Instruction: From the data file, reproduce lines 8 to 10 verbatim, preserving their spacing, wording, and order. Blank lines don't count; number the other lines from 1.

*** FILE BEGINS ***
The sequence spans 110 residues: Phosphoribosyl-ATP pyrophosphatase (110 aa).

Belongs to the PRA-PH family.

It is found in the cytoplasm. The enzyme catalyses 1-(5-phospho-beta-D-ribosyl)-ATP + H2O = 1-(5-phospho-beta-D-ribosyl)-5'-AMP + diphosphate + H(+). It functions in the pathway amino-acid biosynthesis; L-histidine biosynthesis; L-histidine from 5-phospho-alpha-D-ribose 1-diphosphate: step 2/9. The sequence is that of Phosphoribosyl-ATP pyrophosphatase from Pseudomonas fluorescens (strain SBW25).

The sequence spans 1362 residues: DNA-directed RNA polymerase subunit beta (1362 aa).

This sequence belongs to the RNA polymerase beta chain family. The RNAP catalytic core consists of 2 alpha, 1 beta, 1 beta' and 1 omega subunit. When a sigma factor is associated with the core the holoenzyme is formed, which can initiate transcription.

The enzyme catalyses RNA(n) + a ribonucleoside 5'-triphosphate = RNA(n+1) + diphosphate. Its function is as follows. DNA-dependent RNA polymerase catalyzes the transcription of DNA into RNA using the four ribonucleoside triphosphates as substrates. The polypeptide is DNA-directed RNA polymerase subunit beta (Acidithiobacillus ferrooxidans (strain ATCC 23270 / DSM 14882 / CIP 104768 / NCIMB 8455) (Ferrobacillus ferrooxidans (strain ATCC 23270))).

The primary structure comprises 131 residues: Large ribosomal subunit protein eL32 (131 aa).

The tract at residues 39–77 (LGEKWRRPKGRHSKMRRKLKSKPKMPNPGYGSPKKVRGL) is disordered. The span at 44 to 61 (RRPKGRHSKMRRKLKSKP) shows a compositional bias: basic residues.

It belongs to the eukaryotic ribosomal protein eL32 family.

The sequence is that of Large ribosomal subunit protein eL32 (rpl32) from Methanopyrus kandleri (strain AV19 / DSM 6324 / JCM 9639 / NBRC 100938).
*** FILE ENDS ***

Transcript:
The tract at residues 39–77 (LGEKWRRPKGRHSKMRRKLKSKPKMPNPGYGSPKKVRGL) is disordered. The span at 44 to 61 (RRPKGRHSKMRRKLKSKP) shows a compositional bias: basic residues.

It belongs to the eukaryotic ribosomal protein eL32 family.

The sequence is that of Large ribosomal subunit protein eL32 (rpl32) from Methanopyrus kandleri (strain AV19 / DSM 6324 / JCM 9639 / NBRC 100938).